Alan Stern's Titanic Away Team Journal: Was That a Dream?

©Alan Stern

Alan Stern Diving To The Titanic

Yesterday our mother ship ship Horizon Arctic finished the journey to carry us and our OceanGate Expeditions submersible Titan along the Grand Banks to port in St. John's Newfoundland after exploring the RMS Titanic.

As the ship pulled into port my fellow Titanic explorers watched from railings above the ship's bridge. I said to one of my colleagues, Dylan Taylor, "Did we really just explore the Titanic? It feels like a dream." He instantly replied, "Funny, I feel exactly the same way."

As I process my memories and experiences of the past week, it really does seem unreal that we visited the Titanic, sometimes being as close as just a foot or so from the ship, some 3.9 kilometers (2.4 miles) below the ocean surface. Yet we really were there. The submersible trip lasted 11.3 hours, some 9.3 of which were below water, with 4.2 hours at the Titanic's ocean bottom resting place.

The experience itself was so multi-layered! From an archaeological expedition to a scientific one, from high emotions about the exploration to sullen ones remembering those lost on that cold, unforgiving evening of 15 April 1912, and from fascination with the Oceangate's amazing submersible technology and operations prowess to sublime feelings of a lifetime accomplishment that until a few months ago I never considered possible.

Now, as I wing my way from New Foundland westward on Air Canada, I am reminded of how much of my career has been dedicated to exploration--primarily via the spacecraft of bodies in our solar system but also to the rocket exploration of Earth's upper atmosphere and aurora, and even to far-away places in our galaxy using the tools of astronomy.

I love exploration, and believe it is integral to making us human and to improving our society. I relish the thought of going back to work on NASA's New Horizons mission, which I lead, to further explore the Kuiper Belt, and to my smaller roles on NASA's Lucy Trojan asteroid exploration and Europa Clipper ocean world exploration missions. Even more so, I look forward to beginning my training soon to fly aboard Virgin Galactic, hopefully next year, to personally do research from space--a lifelong goal.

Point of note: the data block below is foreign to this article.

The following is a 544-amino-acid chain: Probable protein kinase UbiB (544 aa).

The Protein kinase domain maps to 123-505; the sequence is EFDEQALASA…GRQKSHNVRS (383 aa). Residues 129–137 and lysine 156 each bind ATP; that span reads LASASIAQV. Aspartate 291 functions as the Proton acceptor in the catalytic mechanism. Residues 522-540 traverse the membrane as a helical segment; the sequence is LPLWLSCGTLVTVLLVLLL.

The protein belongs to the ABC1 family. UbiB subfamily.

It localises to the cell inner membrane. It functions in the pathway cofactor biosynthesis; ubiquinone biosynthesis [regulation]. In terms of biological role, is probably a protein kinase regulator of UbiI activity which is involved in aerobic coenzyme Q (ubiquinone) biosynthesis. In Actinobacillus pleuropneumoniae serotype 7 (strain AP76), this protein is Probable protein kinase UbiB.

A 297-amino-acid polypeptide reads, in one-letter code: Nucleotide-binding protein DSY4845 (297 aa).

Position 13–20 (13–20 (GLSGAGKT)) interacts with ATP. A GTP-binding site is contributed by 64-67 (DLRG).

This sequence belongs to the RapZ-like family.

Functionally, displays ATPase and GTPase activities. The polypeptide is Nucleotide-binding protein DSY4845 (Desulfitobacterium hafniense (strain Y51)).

But as we fly on westward, I also am grateful. Grateful to Dylan Taylor who first invited me to make the Titanic trip, to my other crew mates Randy Brunschwig, Evan Dick, and Stockton Rush who made the experience so full, to the Southwest Research Institute for sponsoring my travel, and to OceanGate Expeditions and @Horizon who carried out the expedition. I'm also grateful to all those of the two generations before mine who imagined and then carried out Apollo, for enthralling me about a career in exploration in general and space exploration in specific.

Looking back on the incredible, truly awesome past 11 days, I am inspired and invigorated, and feel quite literally blessed to have had such an opportunity as to visit and explore the RMS Titanic, to learn about deep sea exploration technology, and to be able to communicate some of what it was like with you.

Let's always keep exploring!

-Alan

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